While the structure of SPP’s next incarnation is becoming clearer, most experts agree that besides President Obama’s decision to attend the Three Amigos summit, little substantial work was done in Guadalajara.
Colin Robertson, a former Canadian consul general in Los Angeles and currently a distinguished senior fellow at the Norman Paterson School of International Affairs at Carleton University, says the Obama administration is still exploring how it will transform the SPP, and decided to start off slow.
Mr. Robertson describes the Guadalajara summit it as “trilateral lite” while the three governments figured out what to do next. Many of the perennial players, he adds, were absent. The most conspicuous absence was the North American Competitiveness Council, the trilateral group of elite CEOs that traditionally met with the leaders at SPP summits.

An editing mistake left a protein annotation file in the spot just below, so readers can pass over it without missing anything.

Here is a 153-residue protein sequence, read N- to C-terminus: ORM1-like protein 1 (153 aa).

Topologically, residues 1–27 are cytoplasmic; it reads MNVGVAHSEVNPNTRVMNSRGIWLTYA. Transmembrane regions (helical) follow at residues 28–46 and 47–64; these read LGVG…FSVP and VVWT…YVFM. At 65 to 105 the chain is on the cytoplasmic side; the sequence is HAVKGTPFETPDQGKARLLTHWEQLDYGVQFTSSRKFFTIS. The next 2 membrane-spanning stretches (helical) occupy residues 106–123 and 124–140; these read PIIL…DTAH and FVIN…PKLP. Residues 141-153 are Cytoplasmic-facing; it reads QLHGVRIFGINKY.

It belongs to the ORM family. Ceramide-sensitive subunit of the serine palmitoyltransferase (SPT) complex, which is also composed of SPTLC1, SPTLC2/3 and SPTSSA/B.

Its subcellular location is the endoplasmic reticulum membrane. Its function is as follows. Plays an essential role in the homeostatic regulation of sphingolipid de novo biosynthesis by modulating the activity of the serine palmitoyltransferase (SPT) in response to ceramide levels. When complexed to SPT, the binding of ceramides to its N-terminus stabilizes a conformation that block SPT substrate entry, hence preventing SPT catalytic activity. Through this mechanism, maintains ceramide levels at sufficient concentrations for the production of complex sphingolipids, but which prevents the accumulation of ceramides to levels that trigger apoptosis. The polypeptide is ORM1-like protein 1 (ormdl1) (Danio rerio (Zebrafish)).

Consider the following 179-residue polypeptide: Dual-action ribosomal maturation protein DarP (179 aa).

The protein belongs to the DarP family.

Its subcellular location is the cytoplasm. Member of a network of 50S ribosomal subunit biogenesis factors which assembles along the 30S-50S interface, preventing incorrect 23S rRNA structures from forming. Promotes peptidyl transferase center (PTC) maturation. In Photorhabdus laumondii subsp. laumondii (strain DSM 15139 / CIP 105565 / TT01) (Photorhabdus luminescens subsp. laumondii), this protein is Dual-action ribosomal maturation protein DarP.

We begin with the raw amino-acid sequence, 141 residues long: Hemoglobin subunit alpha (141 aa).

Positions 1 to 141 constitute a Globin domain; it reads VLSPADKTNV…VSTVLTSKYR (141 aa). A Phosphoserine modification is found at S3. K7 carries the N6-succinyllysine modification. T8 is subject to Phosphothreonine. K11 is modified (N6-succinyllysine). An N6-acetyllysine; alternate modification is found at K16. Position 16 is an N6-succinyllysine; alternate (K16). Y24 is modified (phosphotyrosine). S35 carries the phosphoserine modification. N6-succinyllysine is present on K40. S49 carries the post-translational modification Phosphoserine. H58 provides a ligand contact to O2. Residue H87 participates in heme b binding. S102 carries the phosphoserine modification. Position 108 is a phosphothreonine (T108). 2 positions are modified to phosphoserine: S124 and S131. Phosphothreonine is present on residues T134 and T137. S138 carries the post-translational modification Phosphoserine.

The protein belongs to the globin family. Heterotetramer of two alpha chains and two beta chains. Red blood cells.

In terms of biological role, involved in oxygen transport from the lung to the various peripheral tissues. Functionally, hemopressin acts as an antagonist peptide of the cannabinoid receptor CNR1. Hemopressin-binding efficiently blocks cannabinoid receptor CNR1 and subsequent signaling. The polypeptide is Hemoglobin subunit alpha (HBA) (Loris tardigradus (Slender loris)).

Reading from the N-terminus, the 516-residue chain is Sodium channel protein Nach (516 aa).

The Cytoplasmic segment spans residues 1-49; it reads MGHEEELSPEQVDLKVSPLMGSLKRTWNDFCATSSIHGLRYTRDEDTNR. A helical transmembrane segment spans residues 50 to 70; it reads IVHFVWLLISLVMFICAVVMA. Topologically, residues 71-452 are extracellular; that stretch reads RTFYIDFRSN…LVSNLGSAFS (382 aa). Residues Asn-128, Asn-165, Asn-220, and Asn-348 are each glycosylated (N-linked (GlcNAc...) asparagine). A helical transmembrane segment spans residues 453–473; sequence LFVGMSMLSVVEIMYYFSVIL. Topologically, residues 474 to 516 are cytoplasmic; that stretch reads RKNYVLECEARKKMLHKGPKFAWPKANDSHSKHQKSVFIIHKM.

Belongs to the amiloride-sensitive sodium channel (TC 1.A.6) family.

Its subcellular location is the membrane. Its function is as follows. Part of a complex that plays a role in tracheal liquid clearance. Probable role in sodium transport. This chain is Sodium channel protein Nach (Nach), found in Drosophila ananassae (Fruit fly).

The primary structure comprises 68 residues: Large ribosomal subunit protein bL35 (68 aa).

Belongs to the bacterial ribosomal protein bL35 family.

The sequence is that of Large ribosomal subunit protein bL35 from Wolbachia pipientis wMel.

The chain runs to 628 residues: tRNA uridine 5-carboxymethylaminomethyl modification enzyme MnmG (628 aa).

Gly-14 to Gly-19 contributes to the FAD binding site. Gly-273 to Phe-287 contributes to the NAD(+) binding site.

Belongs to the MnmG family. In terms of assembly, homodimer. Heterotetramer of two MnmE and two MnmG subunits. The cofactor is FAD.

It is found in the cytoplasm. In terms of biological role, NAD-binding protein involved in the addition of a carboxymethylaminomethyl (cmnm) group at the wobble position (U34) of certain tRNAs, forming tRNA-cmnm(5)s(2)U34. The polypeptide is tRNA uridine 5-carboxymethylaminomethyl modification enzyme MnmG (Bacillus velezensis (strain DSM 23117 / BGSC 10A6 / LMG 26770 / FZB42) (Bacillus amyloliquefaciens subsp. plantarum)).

Mr. Robertson says this was because the Obama administration must tread very carefully in its dealings with business, as it is “very carefully watching its labour flank.” Maintaining labour support for health care and climate change initiatives is crucial for Obama, he says, and the president excluded the NACC from Guadalajara for these political appearances